Law enforcement officers in New York State are already held to a higher standard of conduct and scrutiny — and rightfully so. But the current package of bills pushes beyond that elevated standard into a disturbing new realm: a second class of citizenship for members of law enforcement, one that does not include rights and protections afforded to other public servants, or even some of the basic rights that we defend on the public’s behalf every single day.

Beyond any specific policy changes, the overall impact of this legislative effort is to foster a view of law enforcement officers as alien agents of hostile power, whose authority can be disregarded or actively opposed at will. The consequences of this viewpoint are not abstract: we currently have several law enforcement officers laying in hospital beds because of it.

§50-A. The Legislature’s answer to these violent attacks on law enforcement officers should not be removing protections that keep us and the public safe, and to compromise rights that exist for others. For instance, we understand the majorities intend to quickly repeal or reform Civil Rights Law §50-A. That statute provides a statutory framework that has been in effect for more than 40 years to balance the safety and privacy interests of law enforcement officers with the public’s interest in transparency. Under §50‐A, law enforcement officers’ personnel records are kept confidential, but after all interested parties have had the opportunity to be heard, a judge may order the release of the records upon a finding that they are relevant and material to the requesting party. Opponents of these protections favor release of all complaints, even those that have not been fully investigated and substantiated and where the law enforcement officer has not had a chance to be heard. These types of claims are not reliable or fair indicators of an officer’s conduct, and would not be used to impugn any other person. The release of such records, however, would expose the accused officer to serious safety concerns as well as unavoidable and irreparable harm to reputation and livelihood. Indeed, complaints of misconduct that have not been substantiated are kept confidential for public employees in New York state generally, including teachers and elected officials, as well as all State-licensed professionals. The majorities seemingly wish to establish a set of diminished rights for law enforcement officers, compared to the rights for everyone else.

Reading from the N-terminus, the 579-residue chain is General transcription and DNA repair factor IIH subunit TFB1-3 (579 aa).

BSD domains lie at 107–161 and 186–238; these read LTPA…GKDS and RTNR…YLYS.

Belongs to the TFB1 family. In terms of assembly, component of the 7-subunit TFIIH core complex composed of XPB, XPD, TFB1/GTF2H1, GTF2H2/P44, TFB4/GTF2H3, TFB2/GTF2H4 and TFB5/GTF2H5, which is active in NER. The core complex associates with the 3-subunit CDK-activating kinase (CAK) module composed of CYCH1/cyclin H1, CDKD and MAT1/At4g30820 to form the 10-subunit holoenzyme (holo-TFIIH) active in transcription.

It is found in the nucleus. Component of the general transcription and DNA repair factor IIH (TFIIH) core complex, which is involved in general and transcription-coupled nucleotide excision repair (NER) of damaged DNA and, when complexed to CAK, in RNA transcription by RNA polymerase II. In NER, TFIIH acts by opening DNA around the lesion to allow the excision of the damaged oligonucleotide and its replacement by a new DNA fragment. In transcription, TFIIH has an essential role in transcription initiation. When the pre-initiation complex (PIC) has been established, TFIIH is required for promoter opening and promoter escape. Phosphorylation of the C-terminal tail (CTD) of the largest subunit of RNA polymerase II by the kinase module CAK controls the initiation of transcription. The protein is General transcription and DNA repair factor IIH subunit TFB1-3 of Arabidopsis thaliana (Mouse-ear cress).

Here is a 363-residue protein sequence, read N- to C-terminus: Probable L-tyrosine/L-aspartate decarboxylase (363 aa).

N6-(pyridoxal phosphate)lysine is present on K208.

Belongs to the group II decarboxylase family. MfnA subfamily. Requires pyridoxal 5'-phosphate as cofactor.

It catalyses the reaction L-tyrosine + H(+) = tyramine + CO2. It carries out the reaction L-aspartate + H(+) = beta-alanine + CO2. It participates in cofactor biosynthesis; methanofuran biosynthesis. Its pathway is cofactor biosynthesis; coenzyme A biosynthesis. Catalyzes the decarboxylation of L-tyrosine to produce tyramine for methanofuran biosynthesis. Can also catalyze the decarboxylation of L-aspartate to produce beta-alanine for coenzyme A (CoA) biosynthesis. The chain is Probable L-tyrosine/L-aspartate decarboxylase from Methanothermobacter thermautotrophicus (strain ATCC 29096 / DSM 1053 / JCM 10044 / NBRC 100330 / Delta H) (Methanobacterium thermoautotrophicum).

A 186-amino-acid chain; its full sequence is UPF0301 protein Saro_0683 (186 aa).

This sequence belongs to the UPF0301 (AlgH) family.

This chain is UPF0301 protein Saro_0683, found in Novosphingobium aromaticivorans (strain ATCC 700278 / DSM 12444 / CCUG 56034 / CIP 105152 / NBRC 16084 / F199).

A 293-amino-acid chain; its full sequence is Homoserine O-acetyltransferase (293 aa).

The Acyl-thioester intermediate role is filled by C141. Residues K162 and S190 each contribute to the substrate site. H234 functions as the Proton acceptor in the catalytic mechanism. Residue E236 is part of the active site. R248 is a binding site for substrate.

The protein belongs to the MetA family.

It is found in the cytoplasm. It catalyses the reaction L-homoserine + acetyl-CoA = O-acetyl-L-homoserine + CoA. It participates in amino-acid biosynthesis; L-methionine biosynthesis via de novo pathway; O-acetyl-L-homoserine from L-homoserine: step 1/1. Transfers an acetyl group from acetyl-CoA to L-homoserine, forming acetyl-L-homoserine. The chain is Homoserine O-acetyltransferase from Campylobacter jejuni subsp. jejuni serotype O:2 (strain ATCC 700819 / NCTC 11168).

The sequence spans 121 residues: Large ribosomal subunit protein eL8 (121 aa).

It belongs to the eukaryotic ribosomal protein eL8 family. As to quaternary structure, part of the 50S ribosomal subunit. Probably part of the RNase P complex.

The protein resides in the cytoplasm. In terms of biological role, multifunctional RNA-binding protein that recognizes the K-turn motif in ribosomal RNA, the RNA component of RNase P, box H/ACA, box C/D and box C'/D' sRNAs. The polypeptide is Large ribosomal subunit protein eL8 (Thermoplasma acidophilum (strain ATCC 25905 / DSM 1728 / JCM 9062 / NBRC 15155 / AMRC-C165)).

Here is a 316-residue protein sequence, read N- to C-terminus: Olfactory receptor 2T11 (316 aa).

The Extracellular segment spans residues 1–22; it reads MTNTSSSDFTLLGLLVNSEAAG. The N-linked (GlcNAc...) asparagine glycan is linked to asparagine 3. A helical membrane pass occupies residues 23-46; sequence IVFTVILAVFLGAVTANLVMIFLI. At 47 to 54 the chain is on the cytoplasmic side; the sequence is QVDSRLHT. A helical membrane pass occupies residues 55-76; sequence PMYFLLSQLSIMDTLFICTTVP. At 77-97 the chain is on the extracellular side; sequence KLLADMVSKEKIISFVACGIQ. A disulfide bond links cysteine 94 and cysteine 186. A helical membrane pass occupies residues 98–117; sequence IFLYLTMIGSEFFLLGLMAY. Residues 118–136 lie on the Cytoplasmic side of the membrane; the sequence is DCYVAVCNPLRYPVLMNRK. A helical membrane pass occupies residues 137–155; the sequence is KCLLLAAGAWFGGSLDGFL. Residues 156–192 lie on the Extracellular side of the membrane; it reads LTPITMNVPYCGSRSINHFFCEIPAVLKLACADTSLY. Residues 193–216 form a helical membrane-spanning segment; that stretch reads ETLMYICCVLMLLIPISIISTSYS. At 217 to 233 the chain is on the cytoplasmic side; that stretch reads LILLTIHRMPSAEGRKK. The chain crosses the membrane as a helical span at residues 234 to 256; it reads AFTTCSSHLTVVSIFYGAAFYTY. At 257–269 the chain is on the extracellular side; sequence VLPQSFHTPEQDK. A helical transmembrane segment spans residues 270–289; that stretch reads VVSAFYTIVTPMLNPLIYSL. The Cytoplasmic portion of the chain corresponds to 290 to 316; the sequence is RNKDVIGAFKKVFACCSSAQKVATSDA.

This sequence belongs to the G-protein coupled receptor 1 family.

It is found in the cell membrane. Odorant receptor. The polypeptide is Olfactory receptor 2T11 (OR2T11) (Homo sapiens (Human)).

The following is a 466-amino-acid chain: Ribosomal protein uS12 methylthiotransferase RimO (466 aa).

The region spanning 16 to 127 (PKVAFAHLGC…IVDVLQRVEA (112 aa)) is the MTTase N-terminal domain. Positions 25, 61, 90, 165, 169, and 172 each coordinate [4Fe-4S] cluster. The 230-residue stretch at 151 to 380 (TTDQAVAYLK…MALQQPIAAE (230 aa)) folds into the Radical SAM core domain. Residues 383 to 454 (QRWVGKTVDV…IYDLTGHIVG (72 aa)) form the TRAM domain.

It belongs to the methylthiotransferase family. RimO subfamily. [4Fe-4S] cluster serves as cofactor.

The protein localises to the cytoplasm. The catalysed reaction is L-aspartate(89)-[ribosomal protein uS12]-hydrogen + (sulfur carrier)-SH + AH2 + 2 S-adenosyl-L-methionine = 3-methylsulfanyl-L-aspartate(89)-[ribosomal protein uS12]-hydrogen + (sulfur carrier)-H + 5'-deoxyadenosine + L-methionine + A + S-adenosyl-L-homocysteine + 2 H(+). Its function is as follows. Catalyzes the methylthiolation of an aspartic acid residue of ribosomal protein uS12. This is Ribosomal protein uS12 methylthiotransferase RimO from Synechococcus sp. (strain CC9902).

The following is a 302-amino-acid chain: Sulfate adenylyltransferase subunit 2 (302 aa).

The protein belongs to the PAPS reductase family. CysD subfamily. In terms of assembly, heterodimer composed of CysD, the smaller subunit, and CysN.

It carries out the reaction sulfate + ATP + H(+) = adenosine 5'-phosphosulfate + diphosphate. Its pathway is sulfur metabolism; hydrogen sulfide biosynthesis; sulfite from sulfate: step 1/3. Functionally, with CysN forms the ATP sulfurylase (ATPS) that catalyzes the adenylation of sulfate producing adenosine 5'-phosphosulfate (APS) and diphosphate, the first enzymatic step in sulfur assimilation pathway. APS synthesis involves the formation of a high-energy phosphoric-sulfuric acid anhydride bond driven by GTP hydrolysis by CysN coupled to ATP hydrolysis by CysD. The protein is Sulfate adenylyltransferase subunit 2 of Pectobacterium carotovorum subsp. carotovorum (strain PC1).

For these reasons, we urge the Senate and the Assembly to establish an open and deliberative process in which all of the parties impacted by the bills being considered for next week can participate and provide their perspectives, concerns and expertise. Any process short of that modest threshold will result in legislation that is ill-conceived, unfair, and destined to diminish public safety and the public’s confidence in the legislative process.



Police Benevolent Association of the City of New York

New York State Association of PBAs

The Police Conference of New York, Inc.

Detectives’ Endowment Association, Inc.

Police Benevolent Association of New York State

Corrections Officers’ Benevolent Association, Inc.

New York State Sheriffs' Association

New York State Association of Chiefs of Police